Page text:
Margaret Sanger, "The Church and Birth Control," 11 Aug 1959.

Source: " Contraception Called Major Need in U.S., Unidentified Newspaper, Aug. 12, 1959 ."

No newspaper information was found on this clipping. For another newspaper version of this event, held in Scottsboro, AZ, see The Church and Birth Control, Aug. 11, 1959.

Contraception Called Major Need in U.S.


This country will become"the slum nation of the world" in 25 years if the population continues to grow at the present prolific rate, the mother of planned parenthood warned last night.

Margaret Sanger Slee spoke before more than 100 adults in the patio of the Mountain View Presbyterian Church, her first public appearance in Tucson since returning from a trip to Japan.

Although also overpopulated, Japan may surpass the United States in the next quarter of a century in birth control "if we continue to increase our numbers at the present rate" by raising more children that it is possible to feed, educate and clothe, Mrs. Slee said.

This generation, she added, needs "better, safer and cheaper contraceptives, and biologists are just beginning to meet this need."

In Japan, Mrs. Slee pointed out, the birth rate is being successfully controlled--more so than in the United States--not only by the use of contraceptive devices but also "a good deal by abortion."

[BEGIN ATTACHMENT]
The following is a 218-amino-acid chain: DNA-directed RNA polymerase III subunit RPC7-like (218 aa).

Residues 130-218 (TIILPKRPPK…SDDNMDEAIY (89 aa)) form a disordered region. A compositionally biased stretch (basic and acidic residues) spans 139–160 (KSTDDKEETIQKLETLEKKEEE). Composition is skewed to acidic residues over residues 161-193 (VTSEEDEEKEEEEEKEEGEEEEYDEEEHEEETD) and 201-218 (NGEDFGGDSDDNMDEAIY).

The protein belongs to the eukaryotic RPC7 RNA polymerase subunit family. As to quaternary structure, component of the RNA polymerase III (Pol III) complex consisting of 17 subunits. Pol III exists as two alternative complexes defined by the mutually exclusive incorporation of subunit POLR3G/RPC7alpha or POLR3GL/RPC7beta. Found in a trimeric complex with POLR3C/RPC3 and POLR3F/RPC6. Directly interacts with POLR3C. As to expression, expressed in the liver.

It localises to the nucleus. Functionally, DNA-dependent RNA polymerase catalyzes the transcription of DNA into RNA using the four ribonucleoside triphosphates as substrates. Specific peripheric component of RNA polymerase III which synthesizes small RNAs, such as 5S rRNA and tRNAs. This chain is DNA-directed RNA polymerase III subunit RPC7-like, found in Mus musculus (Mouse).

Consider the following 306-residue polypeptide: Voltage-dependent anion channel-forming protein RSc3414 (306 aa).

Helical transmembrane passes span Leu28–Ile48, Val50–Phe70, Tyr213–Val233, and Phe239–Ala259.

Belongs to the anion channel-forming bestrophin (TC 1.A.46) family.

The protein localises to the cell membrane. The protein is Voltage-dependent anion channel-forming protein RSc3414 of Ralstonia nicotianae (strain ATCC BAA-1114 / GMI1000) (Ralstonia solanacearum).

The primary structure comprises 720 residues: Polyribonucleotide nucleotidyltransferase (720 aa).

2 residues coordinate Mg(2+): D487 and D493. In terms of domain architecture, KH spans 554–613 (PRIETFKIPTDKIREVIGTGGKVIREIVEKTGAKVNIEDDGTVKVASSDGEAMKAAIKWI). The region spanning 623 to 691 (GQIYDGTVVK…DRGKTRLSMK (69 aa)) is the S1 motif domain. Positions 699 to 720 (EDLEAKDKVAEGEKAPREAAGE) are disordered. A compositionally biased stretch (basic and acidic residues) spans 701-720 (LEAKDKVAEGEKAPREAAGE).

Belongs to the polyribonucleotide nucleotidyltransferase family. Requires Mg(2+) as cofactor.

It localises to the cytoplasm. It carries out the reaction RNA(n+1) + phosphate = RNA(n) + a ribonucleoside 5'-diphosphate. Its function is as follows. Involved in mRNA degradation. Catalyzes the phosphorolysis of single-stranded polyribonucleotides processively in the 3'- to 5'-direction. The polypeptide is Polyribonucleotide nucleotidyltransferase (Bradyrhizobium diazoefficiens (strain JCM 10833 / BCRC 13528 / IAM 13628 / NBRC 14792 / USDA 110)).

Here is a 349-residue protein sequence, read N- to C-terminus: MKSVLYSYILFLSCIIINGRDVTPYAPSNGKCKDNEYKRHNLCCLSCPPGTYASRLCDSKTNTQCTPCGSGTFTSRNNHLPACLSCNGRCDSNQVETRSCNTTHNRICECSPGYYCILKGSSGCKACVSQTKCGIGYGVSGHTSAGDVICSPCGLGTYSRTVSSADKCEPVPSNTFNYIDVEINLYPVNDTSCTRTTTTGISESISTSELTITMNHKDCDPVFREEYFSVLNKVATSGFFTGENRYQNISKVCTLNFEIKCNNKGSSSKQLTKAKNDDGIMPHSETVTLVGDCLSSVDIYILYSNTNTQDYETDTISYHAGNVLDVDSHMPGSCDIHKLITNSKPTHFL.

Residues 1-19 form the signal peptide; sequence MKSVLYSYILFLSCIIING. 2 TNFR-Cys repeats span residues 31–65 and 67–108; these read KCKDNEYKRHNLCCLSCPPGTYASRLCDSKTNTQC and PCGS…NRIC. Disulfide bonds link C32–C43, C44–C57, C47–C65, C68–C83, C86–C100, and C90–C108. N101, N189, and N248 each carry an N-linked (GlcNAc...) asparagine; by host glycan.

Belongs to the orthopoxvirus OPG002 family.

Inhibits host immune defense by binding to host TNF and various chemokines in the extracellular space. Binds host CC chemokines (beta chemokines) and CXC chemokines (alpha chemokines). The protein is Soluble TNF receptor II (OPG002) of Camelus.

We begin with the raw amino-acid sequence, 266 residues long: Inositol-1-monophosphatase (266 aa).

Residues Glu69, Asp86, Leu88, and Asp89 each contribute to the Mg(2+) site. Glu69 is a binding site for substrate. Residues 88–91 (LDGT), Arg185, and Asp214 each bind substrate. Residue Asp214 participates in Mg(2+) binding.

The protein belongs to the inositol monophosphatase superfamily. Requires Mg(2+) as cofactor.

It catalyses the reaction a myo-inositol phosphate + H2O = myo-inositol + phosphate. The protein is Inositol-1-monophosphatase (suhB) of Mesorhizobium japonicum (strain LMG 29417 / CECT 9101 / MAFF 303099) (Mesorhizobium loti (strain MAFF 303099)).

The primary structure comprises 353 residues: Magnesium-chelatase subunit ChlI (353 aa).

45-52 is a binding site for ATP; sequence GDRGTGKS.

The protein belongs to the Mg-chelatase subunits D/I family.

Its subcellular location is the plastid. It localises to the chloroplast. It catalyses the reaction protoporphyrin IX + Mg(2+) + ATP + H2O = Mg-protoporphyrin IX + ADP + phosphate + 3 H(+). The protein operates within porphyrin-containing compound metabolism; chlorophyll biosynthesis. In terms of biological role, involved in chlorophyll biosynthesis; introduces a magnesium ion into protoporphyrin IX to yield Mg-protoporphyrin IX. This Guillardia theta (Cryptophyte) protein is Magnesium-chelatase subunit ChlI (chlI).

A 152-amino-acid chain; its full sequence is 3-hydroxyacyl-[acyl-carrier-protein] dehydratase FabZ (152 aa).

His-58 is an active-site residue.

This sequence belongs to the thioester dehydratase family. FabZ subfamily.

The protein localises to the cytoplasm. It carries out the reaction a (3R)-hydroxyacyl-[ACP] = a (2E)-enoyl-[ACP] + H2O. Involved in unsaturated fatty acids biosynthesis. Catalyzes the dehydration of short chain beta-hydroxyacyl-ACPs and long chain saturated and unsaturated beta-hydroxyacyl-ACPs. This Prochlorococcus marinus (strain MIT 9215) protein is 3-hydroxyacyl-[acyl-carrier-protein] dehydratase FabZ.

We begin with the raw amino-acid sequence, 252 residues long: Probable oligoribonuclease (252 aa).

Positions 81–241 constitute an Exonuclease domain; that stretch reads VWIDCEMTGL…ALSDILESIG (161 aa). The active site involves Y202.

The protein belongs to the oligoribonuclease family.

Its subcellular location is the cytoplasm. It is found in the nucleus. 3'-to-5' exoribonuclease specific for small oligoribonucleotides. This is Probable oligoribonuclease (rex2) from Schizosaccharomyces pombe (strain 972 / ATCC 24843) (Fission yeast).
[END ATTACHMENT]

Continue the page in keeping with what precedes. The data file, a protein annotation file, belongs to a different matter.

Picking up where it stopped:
Mrs. Slee, who made a trip to New Delhi, India, last February for an international conference on planned parenthood, said Japan also is far ahead of India in controlling the birth rate. She explained 80 per cent of India's population is illiterate, but there is little or not illiteracy in Japan.

China was beginning to make progress before the mainland went Communist, Mrs. Slee declared.

"Russia has given Red China the high sign," the internationally famous birth control crusader said, "and now the people of that country are being urged to produce more children."

Mrs. Slee said planned parenthood groups of this country have taken no stand on legalized abortion but "they are are against it in principal, preferring contraception.

"It is not healthy, she said. Contraceptive pills have proven highly effective in tests, Mrs. Slee said, although they are not yet ready for popular use. In Puerto Rico, she added 500 married women were given 20 such pills over a 30-day period and none became pregnant.

The call for more widespread birth control measures is seldom mentioned in the United Nations when the cry for peace is heard, Mrs. Slee said in commenting on occasions when the subject of both control has been removed from UN agendas in deference to predominately Catholic countries.

Mrs. Slee, looking fashionable in a small white hat and a dark knee-length dress adorned with white carnations, shared the platform with Rev. Mr. Samuel J. Lindamood Jr., assistant minister of the church, and Mrs. Lois Nelson, a member of the board of the Tucson Planned Parenthood Assn.

The Rev. Mr. Lindamood said the Presbyterian General Assembly in 1869 went on records irrevocably as being opposed to abortion but subsequently endorsed the use of contraceptives in planned parenthood as long as they are not used to "totally prevent families. He said 35,000 babies will be born in Tucson in the next year, describing an area east of Wilmont Rd. and south of Broadway as "Fertile Valley

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